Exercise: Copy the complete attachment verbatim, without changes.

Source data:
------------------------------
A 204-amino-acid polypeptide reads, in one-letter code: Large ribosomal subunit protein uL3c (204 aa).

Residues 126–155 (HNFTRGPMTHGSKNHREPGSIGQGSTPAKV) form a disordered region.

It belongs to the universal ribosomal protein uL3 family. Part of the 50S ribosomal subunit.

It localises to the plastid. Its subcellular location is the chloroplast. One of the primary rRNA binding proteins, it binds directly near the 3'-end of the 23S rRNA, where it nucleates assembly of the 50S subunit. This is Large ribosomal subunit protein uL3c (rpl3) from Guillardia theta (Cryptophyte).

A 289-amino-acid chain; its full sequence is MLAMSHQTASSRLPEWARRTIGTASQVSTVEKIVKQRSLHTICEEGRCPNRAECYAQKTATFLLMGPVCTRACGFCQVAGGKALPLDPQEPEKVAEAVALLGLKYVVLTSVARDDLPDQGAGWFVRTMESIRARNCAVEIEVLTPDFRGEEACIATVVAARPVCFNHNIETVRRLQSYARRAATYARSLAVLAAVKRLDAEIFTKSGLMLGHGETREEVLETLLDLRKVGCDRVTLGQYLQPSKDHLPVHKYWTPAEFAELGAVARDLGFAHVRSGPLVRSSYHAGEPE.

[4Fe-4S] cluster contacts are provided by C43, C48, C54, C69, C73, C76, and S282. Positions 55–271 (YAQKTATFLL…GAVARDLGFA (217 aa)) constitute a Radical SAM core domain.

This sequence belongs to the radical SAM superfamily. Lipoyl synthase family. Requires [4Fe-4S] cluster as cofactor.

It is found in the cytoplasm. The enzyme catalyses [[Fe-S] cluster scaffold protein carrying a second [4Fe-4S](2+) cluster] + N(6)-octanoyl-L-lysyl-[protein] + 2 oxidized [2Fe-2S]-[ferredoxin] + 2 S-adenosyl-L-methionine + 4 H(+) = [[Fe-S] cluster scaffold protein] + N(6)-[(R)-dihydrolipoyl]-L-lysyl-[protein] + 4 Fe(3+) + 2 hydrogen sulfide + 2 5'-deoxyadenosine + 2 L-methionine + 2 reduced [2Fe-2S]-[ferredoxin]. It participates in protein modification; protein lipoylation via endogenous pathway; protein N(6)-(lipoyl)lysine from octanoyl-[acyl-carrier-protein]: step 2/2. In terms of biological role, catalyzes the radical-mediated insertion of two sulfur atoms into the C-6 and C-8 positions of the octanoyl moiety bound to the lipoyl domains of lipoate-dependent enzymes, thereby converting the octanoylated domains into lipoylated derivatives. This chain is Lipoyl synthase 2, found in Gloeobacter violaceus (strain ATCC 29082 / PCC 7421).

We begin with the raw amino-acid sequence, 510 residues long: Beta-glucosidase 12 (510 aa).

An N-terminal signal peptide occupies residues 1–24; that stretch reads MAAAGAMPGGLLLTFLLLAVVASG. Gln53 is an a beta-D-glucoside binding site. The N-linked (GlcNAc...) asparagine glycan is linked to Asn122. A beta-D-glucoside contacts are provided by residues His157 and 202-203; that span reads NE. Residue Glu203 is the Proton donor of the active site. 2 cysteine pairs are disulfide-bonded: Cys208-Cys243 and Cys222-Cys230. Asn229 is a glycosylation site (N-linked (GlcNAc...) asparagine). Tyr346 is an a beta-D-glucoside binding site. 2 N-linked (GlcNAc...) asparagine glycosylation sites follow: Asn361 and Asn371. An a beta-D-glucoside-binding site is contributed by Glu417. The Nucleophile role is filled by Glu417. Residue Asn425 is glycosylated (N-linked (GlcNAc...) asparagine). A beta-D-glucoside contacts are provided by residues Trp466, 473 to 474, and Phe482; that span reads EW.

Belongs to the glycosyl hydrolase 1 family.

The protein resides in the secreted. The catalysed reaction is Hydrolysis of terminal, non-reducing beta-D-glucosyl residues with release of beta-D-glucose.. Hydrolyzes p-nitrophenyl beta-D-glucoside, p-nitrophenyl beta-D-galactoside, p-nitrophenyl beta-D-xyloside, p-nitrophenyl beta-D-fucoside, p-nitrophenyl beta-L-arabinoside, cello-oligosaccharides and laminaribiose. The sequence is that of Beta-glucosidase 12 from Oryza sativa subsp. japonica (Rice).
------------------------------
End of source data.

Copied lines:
A 204-amino-acid polypeptide reads, in one-letter code: Large ribosomal subunit protein uL3c (204 aa).

Residues 126–155 (HNFTRGPMTHGSKNHREPGSIGQGSTPAKV) form a disordered region.

It belongs to the universal ribosomal protein uL3 family. Part of the 50S ribosomal subunit.

It localises to the plastid. Its subcellular location is the chloroplast. One of the primary rRNA binding proteins, it binds directly near the 3'-end of the 23S rRNA, where it nucleates assembly of the 50S subunit. This is Large ribosomal subunit protein uL3c (rpl3) from Guillardia theta (Cryptophyte).

A 289-amino-acid chain; its full sequence is MLAMSHQTASSRLPEWARRTIGTASQVSTVEKIVKQRSLHTICEEGRCPNRAECYAQKTATFLLMGPVCTRACGFCQVAGGKALPLDPQEPEKVAEAVALLGLKYVVLTSVARDDLPDQGAGWFVRTMESIRARNCAVEIEVLTPDFRGEEACIATVVAARPVCFNHNIETVRRLQSYARRAATYARSLAVLAAVKRLDAEIFTKSGLMLGHGETREEVLETLLDLRKVGCDRVTLGQYLQPSKDHLPVHKYWTPAEFAELGAVARDLGFAHVRSGPLVRSSYHAGEPE.

[4Fe-4S] cluster contacts are provided by C43, C48, C54, C69, C73, C76, and S282. Positions 55–271 (YAQKTATFLL…GAVARDLGFA (217 aa)) constitute a Radical SAM core domain.

This sequence belongs to the radical SAM superfamily. Lipoyl synthase family. Requires [4Fe-4S] cluster as cofactor.

It is found in the cytoplasm. The enzyme catalyses [[Fe-S] cluster scaffold protein carrying a second [4Fe-4S](2+) cluster] + N(6)-octanoyl-L-lysyl-[protein] + 2 oxidized [2Fe-2S]-[ferredoxin] + 2 S-adenosyl-L-methionine + 4 H(+) = [[Fe-S] cluster scaffold protein] + N(6)-[(R)-dihydrolipoyl]-L-lysyl-[protein] + 4 Fe(3+) + 2 hydrogen sulfide + 2 5'-deoxyadenosine + 2 L-methionine + 2 reduced [2Fe-2S]-[ferredoxin]. It participates in protein modification; protein lipoylation via endogenous pathway; protein N(6)-(lipoyl)lysine from octanoyl-[acyl-carrier-protein]: step 2/2. In terms of biological role, catalyzes the radical-mediated insertion of two sulfur atoms into the C-6 and C-8 positions of the octanoyl moiety bound to the lipoyl domains of lipoate-dependent enzymes, thereby converting the octanoylated domains into lipoylated derivatives. This chain is Lipoyl synthase 2, found in Gloeobacter violaceus (strain ATCC 29082 / PCC 7421).

We begin with the raw amino-acid sequence, 510 residues long: Beta-glucosidase 12 (510 aa).

An N-terminal signal peptide occupies residues 1–24; that stretch reads MAAAGAMPGGLLLTFLLLAVVASG. Gln53 is an a beta-D-glucoside binding site. The N-linked (GlcNAc...) asparagine glycan is linked to Asn122. A beta-D-glucoside contacts are provided by residues His157 and 202-203; that span reads NE. Residue Glu203 is the Proton donor of the active site. 2 cysteine pairs are disulfide-bonded: Cys208-Cys243 and Cys222-Cys230. Asn229 is a glycosylation site (N-linked (GlcNAc...) asparagine). Tyr346 is an a beta-D-glucoside binding site. 2 N-linked (GlcNAc...) asparagine glycosylation sites follow: Asn361 and Asn371. An a beta-D-glucoside-binding site is contributed by Glu417. The Nucleophile role is filled by Glu417. Residue Asn425 is glycosylated (N-linked (GlcNAc...) asparagine). A beta-D-glucoside contacts are provided by residues Trp466, 473 to 474, and Phe482; that span reads EW.

Belongs to the glycosyl hydrolase 1 family.

The protein resides in the secreted. The catalysed reaction is Hydrolysis of terminal, non-reducing beta-D-glucosyl residues with release of beta-D-glucose.. Hydrolyzes p-nitrophenyl beta-D-glucoside, p-nitrophenyl beta-D-galactoside, p-nitrophenyl beta-D-xyloside, p-nitrophenyl beta-D-fucoside, p-nitrophenyl beta-L-arabinoside, cello-oligosaccharides and laminaribiose. The sequence is that of Beta-glucosidase 12 from Oryza sativa subsp. japonica (Rice).